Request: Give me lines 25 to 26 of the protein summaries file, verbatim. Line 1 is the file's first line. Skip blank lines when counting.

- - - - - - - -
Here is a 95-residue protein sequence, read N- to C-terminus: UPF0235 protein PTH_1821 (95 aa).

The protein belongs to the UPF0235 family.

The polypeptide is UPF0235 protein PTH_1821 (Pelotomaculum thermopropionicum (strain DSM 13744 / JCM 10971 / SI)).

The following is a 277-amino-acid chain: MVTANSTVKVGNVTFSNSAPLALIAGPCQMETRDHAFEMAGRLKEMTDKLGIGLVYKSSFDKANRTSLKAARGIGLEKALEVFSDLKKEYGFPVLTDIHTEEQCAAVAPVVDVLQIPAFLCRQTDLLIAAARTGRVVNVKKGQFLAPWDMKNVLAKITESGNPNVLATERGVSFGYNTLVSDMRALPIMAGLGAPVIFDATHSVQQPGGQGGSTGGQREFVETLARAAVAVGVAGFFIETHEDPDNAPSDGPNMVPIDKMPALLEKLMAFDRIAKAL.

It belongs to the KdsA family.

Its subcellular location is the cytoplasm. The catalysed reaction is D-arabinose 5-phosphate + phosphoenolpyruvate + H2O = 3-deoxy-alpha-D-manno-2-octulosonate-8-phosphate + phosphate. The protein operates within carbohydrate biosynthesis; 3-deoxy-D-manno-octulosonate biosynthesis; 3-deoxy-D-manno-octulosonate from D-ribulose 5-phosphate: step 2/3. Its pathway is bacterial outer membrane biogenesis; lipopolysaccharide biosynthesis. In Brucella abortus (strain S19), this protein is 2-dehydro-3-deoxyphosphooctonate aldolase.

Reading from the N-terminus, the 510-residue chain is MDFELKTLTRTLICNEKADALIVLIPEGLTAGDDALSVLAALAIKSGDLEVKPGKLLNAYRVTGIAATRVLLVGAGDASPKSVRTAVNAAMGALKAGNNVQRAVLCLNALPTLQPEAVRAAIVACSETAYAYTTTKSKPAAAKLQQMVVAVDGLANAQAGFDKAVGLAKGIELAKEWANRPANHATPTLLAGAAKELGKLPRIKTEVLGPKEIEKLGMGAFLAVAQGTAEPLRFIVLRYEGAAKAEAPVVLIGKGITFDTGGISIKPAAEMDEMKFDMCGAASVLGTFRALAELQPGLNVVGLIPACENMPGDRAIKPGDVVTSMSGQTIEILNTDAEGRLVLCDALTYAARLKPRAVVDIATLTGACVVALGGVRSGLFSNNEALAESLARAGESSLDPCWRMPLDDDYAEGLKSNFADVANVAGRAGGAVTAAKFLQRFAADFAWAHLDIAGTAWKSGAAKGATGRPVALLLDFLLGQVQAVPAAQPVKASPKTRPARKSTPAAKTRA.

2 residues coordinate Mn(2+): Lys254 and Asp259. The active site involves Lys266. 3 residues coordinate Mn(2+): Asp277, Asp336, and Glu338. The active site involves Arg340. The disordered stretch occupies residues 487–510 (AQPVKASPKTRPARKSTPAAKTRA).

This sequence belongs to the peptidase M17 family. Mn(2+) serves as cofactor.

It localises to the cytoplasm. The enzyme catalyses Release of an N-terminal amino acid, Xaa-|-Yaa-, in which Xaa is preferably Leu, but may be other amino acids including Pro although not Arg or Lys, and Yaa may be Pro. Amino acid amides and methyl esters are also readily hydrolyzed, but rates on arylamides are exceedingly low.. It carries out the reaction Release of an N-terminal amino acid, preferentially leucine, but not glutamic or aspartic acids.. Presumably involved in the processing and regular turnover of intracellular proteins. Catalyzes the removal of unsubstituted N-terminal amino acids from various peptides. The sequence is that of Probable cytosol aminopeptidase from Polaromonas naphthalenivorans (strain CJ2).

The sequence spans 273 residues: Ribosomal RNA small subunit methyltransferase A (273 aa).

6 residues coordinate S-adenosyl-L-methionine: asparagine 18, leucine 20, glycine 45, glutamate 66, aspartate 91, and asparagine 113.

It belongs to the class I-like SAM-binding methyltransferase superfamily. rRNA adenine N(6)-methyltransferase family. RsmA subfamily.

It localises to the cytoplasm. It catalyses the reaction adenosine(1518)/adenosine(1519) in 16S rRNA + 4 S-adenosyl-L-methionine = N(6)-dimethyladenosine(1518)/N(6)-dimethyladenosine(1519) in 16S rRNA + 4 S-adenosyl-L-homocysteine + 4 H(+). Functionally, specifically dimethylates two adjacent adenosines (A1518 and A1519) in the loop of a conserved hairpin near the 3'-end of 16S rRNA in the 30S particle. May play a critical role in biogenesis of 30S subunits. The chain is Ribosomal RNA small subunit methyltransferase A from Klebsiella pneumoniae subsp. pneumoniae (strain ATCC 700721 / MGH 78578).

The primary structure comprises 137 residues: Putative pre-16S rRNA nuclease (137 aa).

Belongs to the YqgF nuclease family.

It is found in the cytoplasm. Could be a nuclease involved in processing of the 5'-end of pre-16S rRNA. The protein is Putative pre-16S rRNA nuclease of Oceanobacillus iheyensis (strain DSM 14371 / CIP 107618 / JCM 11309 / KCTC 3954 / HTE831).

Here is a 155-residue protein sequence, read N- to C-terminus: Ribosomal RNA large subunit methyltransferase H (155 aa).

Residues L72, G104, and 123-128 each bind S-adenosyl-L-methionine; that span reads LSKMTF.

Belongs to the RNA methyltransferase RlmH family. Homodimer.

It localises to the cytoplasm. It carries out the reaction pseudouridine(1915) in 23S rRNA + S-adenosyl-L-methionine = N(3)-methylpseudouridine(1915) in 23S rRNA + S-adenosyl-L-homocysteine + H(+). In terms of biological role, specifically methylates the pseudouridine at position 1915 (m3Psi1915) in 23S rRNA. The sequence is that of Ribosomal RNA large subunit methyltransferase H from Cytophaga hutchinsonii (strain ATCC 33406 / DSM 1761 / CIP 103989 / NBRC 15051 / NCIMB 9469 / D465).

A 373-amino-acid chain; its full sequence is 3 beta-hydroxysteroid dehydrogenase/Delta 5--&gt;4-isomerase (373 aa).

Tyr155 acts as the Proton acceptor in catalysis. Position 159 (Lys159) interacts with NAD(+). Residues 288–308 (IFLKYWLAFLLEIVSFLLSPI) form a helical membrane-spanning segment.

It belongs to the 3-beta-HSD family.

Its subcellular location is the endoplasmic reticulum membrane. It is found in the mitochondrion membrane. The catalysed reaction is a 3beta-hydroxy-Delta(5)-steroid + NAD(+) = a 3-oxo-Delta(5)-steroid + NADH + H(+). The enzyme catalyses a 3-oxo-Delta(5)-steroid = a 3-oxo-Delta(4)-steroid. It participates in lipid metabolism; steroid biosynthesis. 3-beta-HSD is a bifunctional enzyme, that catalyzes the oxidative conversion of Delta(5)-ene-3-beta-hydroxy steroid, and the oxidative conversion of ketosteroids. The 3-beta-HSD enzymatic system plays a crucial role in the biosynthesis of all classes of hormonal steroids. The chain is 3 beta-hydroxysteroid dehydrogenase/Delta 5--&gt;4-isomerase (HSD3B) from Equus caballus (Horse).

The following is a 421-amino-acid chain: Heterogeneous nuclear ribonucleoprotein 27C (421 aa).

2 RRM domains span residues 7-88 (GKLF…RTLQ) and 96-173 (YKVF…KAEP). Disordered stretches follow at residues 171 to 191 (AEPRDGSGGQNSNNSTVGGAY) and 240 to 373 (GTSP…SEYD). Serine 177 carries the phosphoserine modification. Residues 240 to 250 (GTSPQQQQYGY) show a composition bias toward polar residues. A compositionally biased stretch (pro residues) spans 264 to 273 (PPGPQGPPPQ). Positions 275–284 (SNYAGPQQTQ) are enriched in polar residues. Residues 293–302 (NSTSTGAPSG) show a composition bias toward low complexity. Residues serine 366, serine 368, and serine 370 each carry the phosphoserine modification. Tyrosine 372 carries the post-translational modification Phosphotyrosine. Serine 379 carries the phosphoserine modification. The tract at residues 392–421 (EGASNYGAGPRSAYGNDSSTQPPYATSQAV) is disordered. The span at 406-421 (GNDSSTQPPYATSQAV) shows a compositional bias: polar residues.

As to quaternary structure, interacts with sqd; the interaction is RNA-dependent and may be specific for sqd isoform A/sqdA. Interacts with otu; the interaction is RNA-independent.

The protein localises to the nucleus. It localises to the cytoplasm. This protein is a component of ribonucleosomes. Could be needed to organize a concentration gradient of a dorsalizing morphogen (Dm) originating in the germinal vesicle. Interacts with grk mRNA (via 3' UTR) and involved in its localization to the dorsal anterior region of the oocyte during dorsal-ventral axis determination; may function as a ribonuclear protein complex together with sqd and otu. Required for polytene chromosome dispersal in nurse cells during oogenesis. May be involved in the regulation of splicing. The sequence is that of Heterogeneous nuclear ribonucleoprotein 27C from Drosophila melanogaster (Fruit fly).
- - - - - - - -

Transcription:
Its subcellular location is the endoplasmic reticulum membrane. It is found in the mitochondrion membrane. The catalysed reaction is a 3beta-hydroxy-Delta(5)-steroid + NAD(+) = a 3-oxo-Delta(5)-steroid + NADH + H(+). The enzyme catalyses a 3-oxo-Delta(5)-steroid = a 3-oxo-Delta(4)-steroid. It participates in lipid metabolism; steroid biosynthesis. 3-beta-HSD is a bifunctional enzyme, that catalyzes the oxidative conversion of Delta(5)-ene-3-beta-hydroxy steroid, and the oxidative conversion of ketosteroids. The 3-beta-HSD enzymatic system plays a crucial role in the biosynthesis of all classes of hormonal steroids. The chain is 3 beta-hydroxysteroid dehydrogenase/Delta 5--&gt;4-isomerase (HSD3B) from Equus caballus (Horse).

The following is a 421-amino-acid chain: Heterogeneous nuclear ribonucleoprotein 27C (421 aa).